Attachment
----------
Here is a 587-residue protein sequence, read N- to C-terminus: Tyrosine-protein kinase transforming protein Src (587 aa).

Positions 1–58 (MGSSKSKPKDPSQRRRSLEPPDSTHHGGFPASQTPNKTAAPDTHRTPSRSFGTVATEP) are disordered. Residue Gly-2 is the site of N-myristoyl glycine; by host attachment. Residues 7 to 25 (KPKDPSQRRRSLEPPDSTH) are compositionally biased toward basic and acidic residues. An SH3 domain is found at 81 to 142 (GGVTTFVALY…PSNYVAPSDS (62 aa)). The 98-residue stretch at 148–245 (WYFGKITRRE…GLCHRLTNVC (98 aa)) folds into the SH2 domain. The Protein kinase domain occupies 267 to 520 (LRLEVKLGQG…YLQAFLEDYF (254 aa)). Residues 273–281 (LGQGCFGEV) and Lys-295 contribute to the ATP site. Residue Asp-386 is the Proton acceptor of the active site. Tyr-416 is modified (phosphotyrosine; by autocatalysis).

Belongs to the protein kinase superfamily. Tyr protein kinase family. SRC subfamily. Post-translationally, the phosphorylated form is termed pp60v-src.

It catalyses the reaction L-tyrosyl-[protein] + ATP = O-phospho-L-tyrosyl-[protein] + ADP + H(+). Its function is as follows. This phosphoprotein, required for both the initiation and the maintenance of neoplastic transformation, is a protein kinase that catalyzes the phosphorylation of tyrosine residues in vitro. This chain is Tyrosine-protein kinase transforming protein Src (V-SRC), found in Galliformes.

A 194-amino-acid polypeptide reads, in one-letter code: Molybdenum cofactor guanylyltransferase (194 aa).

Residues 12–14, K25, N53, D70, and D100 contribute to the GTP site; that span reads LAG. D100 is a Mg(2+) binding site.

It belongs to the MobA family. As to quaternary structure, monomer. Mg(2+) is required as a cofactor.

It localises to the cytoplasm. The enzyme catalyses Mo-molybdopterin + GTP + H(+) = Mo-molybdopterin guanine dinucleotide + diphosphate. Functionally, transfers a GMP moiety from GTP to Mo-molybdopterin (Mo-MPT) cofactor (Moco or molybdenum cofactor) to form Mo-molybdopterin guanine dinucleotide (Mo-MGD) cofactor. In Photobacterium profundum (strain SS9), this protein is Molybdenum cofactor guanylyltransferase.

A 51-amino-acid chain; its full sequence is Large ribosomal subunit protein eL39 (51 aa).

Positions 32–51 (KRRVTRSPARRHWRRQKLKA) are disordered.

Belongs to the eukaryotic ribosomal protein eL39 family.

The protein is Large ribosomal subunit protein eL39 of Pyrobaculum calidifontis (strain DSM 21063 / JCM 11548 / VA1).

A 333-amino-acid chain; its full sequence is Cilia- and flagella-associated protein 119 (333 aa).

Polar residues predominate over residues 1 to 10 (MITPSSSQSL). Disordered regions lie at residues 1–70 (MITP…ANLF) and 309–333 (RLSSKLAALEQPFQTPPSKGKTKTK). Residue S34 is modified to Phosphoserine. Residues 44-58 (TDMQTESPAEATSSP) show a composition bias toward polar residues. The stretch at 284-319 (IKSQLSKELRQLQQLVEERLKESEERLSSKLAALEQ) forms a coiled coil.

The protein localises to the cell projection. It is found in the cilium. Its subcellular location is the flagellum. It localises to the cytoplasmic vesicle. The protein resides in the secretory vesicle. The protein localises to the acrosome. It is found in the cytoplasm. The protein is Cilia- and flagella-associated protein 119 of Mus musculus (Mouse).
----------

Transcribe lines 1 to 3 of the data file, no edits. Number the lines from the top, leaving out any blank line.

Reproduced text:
Here is a 587-residue protein sequence, read N- to C-terminus: Tyrosine-protein kinase transforming protein Src (587 aa).

Positions 1–58 (MGSSKSKPKDPSQRRRSLEPPDSTHHGGFPASQTPNKTAAPDTHRTPSRSFGTVATEP) are disordered. Residue Gly-2 is the site of N-myristoyl glycine; by host attachment. Residues 7 to 25 (KPKDPSQRRRSLEPPDSTH) are compositionally biased toward basic and acidic residues. An SH3 domain is found at 81 to 142 (GGVTTFVALY…PSNYVAPSDS (62 aa)). The 98-residue stretch at 148–245 (WYFGKITRRE…GLCHRLTNVC (98 aa)) folds into the SH2 domain. The Protein kinase domain occupies 267 to 520 (LRLEVKLGQG…YLQAFLEDYF (254 aa)). Residues 273–281 (LGQGCFGEV) and Lys-295 contribute to the ATP site. Residue Asp-386 is the Proton acceptor of the active site. Tyr-416 is modified (phosphotyrosine; by autocatalysis).

Belongs to the protein kinase superfamily. Tyr protein kinase family. SRC subfamily. Post-translationally, the phosphorylated form is termed pp60v-src.